Location: Floor Three, Susan and John Hess Family Gallery and Theater
Conlon Nancarrow: Virtuoso of the Player Piano (2012) by James Greeson. Running time: 57 minutes.
A biographical overview of Nancarrow’s life and times, from his beginnings in Texarkana, Texas, and his years in Boston through his fighting in the Spanish Civil War and his emigration to Mexico. The film features interviews with his family members and those who were closest to Nancarrow during his career, including Yoko Nancarrow, Charles Amirkhanian, Kyle Gann, and Trimpin, among others. It also presents performance footage of his first published piano pieces, as well as a newly discovered set of two-part inventions he composed in his first years in Mexico performed at the Sacher Foundation in Basel, Switzerland by pianist Helena Bugallo. Other highlights include “live” performances of his powerful Studies #25, 3a, 37, and 21, his famous “Canon X.”
Merce Cunningham Crises (1960). Running time: 22 minutes
1961 film of a performance of Crises at the American Dance Festival at Connecticut College
First performed at the Thirteenth American Dance Festival in the summer of 1960, Crises was described by Cunningham as “an adventure in togetherness.” Choreographed for four women and one man, the dance focused on physical contact between the dancers. The physical entanglements came both through holding each other and being held, and through elastic bands, worn around a wrist, an arm, a waist or a leg, which connected the dancers in various positions. Cage noted, “This is a dramatic, though not a narrative, dance concerned with decisive moments in the relationship between a man and four women.” Conlon Nancarrow’s musical score reinforced the dance’s harsh atmosphere with an assortment of jangling rhythms, and Rauschenberg’s costumes were leotards in various shades of red, evoking the romance of the piece.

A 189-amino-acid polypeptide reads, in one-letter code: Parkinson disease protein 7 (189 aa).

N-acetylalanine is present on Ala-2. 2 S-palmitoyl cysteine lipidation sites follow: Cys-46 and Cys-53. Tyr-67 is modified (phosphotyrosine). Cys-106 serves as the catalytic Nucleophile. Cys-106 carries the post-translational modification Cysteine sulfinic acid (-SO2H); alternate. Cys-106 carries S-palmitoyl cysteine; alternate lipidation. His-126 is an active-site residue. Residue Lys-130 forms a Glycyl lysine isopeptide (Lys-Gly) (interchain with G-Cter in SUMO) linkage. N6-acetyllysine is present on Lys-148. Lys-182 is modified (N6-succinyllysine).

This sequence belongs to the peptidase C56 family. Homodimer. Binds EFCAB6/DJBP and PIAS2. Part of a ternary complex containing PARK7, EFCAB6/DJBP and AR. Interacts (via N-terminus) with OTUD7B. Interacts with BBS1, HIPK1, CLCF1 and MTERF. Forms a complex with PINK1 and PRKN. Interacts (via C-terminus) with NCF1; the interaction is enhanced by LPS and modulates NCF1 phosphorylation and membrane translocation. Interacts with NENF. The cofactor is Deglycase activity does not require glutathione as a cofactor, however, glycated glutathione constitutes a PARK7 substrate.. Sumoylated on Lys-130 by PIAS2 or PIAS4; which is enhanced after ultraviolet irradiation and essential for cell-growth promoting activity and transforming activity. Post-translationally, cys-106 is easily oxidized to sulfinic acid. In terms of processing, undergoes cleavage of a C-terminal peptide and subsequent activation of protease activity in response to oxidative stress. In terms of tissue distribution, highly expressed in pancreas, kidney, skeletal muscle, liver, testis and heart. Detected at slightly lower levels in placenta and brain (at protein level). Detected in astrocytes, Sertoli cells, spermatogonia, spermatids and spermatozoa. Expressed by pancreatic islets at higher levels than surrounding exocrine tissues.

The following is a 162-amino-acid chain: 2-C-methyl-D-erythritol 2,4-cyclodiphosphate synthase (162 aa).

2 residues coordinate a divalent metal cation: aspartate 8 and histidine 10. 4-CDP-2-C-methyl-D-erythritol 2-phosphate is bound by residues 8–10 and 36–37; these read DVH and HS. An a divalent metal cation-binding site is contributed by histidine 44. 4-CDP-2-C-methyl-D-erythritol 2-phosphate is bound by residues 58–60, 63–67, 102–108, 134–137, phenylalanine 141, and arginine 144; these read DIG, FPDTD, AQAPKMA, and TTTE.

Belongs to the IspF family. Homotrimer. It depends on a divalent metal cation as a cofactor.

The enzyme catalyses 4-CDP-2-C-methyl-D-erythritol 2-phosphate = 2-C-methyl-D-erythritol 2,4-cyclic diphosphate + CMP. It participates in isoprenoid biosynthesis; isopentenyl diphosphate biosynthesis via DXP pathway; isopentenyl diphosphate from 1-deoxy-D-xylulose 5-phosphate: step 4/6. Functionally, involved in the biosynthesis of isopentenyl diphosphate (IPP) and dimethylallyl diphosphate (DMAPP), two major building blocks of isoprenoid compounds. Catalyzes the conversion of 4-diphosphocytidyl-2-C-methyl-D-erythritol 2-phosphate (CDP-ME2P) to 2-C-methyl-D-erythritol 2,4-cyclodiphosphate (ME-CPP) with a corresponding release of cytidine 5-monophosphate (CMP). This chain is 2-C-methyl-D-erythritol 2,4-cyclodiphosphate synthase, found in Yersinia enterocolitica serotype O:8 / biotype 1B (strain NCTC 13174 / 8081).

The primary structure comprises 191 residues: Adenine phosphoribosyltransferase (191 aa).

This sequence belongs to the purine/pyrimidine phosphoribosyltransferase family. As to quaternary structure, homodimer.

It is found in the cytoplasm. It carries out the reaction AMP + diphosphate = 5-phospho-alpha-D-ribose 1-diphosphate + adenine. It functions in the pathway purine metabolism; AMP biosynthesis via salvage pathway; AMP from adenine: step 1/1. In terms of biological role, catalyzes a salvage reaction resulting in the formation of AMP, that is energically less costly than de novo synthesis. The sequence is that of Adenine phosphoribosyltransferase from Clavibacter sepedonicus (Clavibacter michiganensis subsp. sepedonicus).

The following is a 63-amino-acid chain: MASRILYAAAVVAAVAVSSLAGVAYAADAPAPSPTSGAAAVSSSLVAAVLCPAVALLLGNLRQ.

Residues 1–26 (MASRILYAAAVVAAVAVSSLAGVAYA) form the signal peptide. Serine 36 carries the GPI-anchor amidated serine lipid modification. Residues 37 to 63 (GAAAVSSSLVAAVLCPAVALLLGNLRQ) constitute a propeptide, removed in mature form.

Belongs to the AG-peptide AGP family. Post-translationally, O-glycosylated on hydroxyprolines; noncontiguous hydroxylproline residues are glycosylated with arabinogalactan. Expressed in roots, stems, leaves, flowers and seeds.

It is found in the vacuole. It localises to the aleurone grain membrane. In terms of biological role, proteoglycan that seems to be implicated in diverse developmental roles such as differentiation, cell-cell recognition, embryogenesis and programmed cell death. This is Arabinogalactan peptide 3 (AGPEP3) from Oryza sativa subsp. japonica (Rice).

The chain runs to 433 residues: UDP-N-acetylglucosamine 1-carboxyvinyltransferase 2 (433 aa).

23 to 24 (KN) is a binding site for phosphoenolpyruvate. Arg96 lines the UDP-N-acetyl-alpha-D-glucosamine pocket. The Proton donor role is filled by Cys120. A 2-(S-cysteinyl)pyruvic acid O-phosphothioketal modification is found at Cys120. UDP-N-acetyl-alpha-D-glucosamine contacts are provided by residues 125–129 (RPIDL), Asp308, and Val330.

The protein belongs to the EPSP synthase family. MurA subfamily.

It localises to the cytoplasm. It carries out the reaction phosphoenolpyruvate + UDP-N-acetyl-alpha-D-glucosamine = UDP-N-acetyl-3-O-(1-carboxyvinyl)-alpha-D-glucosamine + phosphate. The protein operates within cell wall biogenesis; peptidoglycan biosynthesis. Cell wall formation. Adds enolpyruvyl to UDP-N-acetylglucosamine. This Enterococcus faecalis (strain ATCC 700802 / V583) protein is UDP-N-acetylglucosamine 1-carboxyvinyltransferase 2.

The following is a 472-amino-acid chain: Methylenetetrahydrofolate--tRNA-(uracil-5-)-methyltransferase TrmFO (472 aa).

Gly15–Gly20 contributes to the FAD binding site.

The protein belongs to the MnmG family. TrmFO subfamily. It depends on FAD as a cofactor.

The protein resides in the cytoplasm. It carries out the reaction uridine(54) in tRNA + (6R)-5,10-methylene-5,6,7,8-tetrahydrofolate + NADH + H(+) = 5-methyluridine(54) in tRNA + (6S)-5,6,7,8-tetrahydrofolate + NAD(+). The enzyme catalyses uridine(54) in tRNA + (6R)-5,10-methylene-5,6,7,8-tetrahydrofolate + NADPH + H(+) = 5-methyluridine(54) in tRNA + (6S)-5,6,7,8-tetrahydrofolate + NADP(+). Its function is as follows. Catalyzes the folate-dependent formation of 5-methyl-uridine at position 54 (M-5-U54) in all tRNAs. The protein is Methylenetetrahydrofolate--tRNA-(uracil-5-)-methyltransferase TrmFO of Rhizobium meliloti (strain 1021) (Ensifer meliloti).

― David Vaughan
Part of Anywhere in Time: A Conlon Nancarrow Festival, co-curated by Dominic Murcott and Jay Sanders, Curator and Curator of Performance.
June 17, 22
Tickets for this program are required, and include the cost of admission ($22 adults, $18 seniors, free for members). Due to limited capacity, visitors are strongly encouraged to purchase tickets in advance. Tickets may still be purchased online until two hours before the program begins. Any remaining tickets will be sold at the door on a first-come, first-served basis.